Thanks to Michael Martine for
turning me on to a short but interesting article Web Sites Have Sex Appeal.
A study at the University of Glamorgan in the United Kingdom found that the
sexes reacted very differently to sites when surfing the web.
The study found members of each sex preferred websites
designed by their own sex. Not a big
surprise since so many web designers design what they like, as opposed to what’s truly best for their audience.
Nevertheless, a look at the web sites of 32 higher education
institutions found 94 percent displaying a masculine orientation and just 2
percent a female bias, the study said. This was the case, even though all the
schools’ target audience was almost equally balanced between the sexes.
I’d love to know what criteria they’re using for “masculine orientation”
and “female bias”. But my guess is, the
numbers probably aren’t too far off. Be sure to check out Michael’s take on men
designing websites for women.
This all begs the question – should you design your website differently for men than for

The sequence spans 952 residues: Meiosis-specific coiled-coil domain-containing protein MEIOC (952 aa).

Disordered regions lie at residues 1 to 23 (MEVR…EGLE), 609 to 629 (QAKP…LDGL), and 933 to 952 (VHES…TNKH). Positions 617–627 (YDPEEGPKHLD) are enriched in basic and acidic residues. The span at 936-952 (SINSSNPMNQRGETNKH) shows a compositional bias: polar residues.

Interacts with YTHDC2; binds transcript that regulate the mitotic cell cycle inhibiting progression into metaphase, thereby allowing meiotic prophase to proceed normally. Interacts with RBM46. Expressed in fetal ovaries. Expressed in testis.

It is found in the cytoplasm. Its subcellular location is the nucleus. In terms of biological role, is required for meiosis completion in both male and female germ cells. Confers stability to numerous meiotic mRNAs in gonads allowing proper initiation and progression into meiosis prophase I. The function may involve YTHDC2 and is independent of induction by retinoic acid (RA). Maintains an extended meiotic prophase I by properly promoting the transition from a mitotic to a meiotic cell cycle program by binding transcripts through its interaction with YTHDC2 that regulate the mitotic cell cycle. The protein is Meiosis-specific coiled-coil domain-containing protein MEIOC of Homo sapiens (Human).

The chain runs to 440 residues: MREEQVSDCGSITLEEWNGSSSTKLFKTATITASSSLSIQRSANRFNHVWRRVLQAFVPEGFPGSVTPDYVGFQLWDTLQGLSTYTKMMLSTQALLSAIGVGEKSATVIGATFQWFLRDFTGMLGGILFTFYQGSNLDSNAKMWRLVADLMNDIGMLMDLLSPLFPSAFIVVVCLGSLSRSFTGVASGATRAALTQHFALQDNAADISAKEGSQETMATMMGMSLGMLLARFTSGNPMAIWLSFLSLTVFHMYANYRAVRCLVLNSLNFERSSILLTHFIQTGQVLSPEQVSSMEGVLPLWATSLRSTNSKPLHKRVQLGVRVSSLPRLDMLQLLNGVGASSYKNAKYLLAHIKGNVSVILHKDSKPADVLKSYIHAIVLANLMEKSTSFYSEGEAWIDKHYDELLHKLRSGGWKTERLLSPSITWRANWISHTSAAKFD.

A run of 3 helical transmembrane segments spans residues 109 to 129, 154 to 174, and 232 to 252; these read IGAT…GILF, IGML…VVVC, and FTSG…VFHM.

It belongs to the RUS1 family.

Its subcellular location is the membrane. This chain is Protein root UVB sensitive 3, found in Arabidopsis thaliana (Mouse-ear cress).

women? The answer – YES YES YES – so much
of a yes I could write a whole book about it. But what do you do when you’re trying to
appeal to both sexes? There are ways to do that, too. (also another books worth of info on
this) Note – when I say design websites
I’m talking about more than just the template, I’m talking about navigation,
usability, content, copy, etc.
Here are just a few things to keep in mind
– Men don’t ask for directions. They’ll fumble around your site for a while
til they find what they’re looking for. Women won’t waste the time. If they don’t find what they’re looking for,
they’re gone. You better make darn sure
your site has clearly defined pathways to get visitors to their relevant
– Women are gift givers. (when was the last time your hubby went out and bough Christmas gifts
for your relatives? When was the last
time he bought Christmas gifts for his relatives) Your site has to have clear pathways to gift
certificates, clear options for including gift messaging, and an easy way to
bill one address and ship to another.
– Women categorize products differently than men. You can’t just say “shirts” and “dresses”. Women think of big picture categories – like “summer
cocktail outfits.” Look at how you
categorize your products.
This is just the tip of the iceberg, but I mention it because
I think there’s a very big issue here. Should
companies hire more women to design their websites? Well, I guess that’s one way. But I’d suggest companies do a better job of
understanding what their female website visitors want. I have a few thousand ideas on that